How I Honeymooned Your Father, Part VI: Once Upon a Dawn Dreary

If you’re just tuning in to our Alaska adventures, here are the links to Part I, Part II, Part III, Part IV, and Part V. Where did we leave off last? After our first full day in Alaska, we climbed glaciery parts, celebrated our survival with two types of ice cream in a random beer lodge in the middle of nowhere, Alaska, and then we were followed home by an exquisite double rainbow.

Just the usual stuff.


Then we wound up back in Eagle River, Alaska, looking for moose at dusk. We had enjoyed ducking into the Eagle River Nature Center when we were checking into our cabin, and we learned the startling truth that one of the moosiest trails of the nature center would most likely be closed later that night, and early the next morning, due to salmon spawning/bear stalking.

As you know from my previous post, we did see two cow moose along the Eagle River after our first full day in Alaska. Then we had midnight pizza, set our alarms for some terrible pre-dawn hour, and wouldn’t you know it? We woke up to find moose. Every morning was a mad dash to figure out purse vs. backpack, as well as raincoat vs. fleece, 50mm vs. extreme zoom lens, or both, and what snacks/water to bring. You never really know how long you’re going to be out when you leave your home away from home in Alaska. It’s just how it is. With a big hug and goodbye for Cooper, the resident dog where we were staying, we left the cabin for the nature center. There was one other car there, but it was otherwise darkish and quiet.

We had talked to a nature center employee and had looked at the animal roster for the summer, so we could see where the most recent moose had been spotted. We were armed and ready! Well.. “armed” with a camera and a loud bottle of aspirin to shake to alert bears of our arrival. No bear spray for us! We went walking – slightly cold, slightly wet from morning dew, and me slightly not in the mood for heavy hiking with my giant lens digging into my hips? Oh well. We got to the first observation deck. CLOSED! We ducked under the chain and sign and walked onto the deck, anyway. Bears be darned.

Worth it.

We could definitely hear some sort of large animal thrashing around the woods and the stream, but with the trees and the lifting darkness and thick fog, we could only hear life. Life and also silence. My mind was still blown that I was in the middle of Alaska – pretty much another planet – and out in the darkish wilderness. We were alone. We didn’t really know the lay of the land here. Heck, we barely do on our own four acres of New England property. This was something else in every way.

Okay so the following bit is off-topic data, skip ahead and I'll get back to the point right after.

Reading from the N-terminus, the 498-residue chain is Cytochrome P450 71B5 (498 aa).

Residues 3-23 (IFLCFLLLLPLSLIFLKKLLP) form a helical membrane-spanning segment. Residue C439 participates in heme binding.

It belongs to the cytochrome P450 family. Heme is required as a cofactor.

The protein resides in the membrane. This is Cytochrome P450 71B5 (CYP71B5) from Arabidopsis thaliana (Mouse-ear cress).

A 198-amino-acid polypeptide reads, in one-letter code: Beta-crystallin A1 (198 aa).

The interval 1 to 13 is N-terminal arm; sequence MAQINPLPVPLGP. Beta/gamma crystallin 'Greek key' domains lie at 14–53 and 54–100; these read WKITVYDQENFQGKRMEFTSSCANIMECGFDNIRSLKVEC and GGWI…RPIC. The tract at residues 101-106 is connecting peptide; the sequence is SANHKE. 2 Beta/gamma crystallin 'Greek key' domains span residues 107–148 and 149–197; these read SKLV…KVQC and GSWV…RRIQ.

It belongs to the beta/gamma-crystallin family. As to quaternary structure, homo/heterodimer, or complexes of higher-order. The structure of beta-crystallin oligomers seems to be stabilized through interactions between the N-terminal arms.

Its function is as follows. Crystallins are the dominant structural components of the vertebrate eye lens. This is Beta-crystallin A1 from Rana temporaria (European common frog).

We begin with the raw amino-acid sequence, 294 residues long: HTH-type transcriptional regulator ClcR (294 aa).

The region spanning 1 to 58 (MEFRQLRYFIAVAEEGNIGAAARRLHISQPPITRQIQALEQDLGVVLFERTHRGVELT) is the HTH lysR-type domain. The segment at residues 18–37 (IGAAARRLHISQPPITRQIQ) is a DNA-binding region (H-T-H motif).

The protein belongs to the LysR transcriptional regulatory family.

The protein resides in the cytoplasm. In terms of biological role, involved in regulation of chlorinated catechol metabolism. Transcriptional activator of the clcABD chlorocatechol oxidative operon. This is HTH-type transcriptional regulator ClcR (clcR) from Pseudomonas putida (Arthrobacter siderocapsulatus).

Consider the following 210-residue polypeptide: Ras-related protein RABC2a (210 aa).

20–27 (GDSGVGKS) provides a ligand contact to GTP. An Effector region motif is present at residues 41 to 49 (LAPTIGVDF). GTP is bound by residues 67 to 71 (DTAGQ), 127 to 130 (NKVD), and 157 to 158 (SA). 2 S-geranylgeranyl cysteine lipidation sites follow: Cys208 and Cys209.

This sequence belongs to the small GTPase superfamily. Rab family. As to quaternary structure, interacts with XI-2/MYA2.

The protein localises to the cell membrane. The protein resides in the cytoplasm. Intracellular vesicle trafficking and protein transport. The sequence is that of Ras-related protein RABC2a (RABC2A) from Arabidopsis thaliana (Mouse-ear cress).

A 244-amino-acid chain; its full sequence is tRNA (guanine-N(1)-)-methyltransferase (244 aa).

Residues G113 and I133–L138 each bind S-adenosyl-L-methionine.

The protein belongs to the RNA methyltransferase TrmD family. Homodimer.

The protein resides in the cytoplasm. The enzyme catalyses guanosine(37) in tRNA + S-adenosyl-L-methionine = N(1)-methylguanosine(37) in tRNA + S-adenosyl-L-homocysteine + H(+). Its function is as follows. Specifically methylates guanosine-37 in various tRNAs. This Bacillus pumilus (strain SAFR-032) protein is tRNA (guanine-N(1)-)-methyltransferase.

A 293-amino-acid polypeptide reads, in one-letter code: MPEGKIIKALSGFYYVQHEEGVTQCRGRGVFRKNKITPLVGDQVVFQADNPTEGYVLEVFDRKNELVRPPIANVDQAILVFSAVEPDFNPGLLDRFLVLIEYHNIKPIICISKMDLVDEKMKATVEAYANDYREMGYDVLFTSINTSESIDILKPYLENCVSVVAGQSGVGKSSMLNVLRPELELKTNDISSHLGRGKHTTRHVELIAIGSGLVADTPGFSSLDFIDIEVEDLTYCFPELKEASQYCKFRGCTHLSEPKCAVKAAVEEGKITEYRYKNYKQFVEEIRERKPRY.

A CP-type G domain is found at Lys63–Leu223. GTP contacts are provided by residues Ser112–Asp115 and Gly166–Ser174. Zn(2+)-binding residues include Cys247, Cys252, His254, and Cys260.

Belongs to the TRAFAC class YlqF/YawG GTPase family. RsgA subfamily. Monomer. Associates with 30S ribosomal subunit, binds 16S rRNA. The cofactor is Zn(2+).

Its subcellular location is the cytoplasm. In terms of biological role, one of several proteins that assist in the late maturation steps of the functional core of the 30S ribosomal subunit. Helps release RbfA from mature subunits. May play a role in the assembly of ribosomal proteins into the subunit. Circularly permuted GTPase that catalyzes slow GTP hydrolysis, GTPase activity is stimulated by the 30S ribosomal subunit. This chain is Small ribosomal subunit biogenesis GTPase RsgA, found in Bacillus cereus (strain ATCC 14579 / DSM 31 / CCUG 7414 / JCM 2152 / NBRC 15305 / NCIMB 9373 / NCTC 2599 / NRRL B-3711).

For one thing, if we ran into a bear, it was our own fault for ignoring the “CLOSED” sign.

So we went walking. I often walk a step behind people, especially Cassidy. He has much longer legs than me so it never quite aligns. I also just like being the last. Somehow I don’t mind that my risk is being snatched by a bear from behind. I see the whole world back there – and I stop to take a zillion pictures anyway. Also, I’m totally scared, not only of bears, but of breaking the nature center rules and THEN getting attacked by a bear. It’s so much worse to be a rebel without a good cause. I’m usually much smarter in real life, I promise. But what happens in Alaska stays in Alaska. Well, hopefully not. Hopefully we all live to tell the tales and caution our children against walking too close to bears. Even the mild-mannered, New England bears we have at home should not be trifled with, and they generally only want to eat your trash or your butter lettuce.

(our garden)

(not our garden)

We looked on a map post and found a trail we wanted to take. The problem? It had a large bear sign warning, as well as a closed chain. As if to prove this point, there was a GIANT pile of bear poop right next to the sign. Just to say, “don’t do it.”

(not bear poop)

So we did what any non-smart hiker would do and we took that trail. Oh boy, did we take that trail. We were not even halfway through our 2.5 hour hike and my heart was pounding so wonderfully – because of early morning exercise, and the promise of moose, and the more legit promise of bears. Boy, did my body shake and did my heart pound. It really reminds you that you’re alive, and that you should probably stay that way too. Cassidy kept shaking that aspirin bottle. We kept walking.

Near the end of the hike, we were walking right on fresh bear & moose tracks. Ahhh, it was so thrilling and scary and awesome and terrible! In the distance, we heard a wolf howl. Huge salmon were swimming right up to us. Another planet.

I want to let you in a secret. We didn’t see any bears. We didn’t see any moose. Oh, but to be that close!! And here’s a tiny spoiler – all that stuff is coming later anyway. This morning hike was something else entirely. Visiting another planet.

An Alaskan morning looks like a changing painting, and I can barely keep up.

I’m happy to try to chase it. Or just get all caught up in it.

How do you follow a dawn like this? What’s it like to have an entire, open day in Alaska – stretched out in front of you like a moose and bear-filled painting of magic and clouds and the most vivid colors I’ve ever seen on this planet? It’s good.

I can tell you, but it’s so much more fun to show you:

(the cause of all the bear drama)

(moose tracks!)

THIS:

Then the sun rose above the peaks and it was time to start the rest of our day, and the rest of our lives, really, because we were so probably close to imminent moose, bear, wolf (oh my) death at that point. The rest of the day? Didn’t disappoint.

Next up, what’s my weakness? MEN! Just kidding – I heard “Shoop” on Sirius radio last night. Before that, even, it was in my head. What’s my other weakness? Ice cream! No, wait. Sigh. Next up.. coming soon. What’s my weakness? MOOSE!

See ya SOON!

Part VII


Comments

How I Honeymooned Your Father, Part VI: Once Upon a Dawn Dreary — 52 Comments

    • You’re first!
      Yes, I was petrified. It wasn’t even a small chance thing. There was a legit bear around there and we were warned about it, and we still hit all the trails!

  1. Whoa – that most glorious morning fog! And then lifting into a gorgeous new day – surrounded by nature with your life partner – what could possibly be better?! Wonderful photos, Tamara.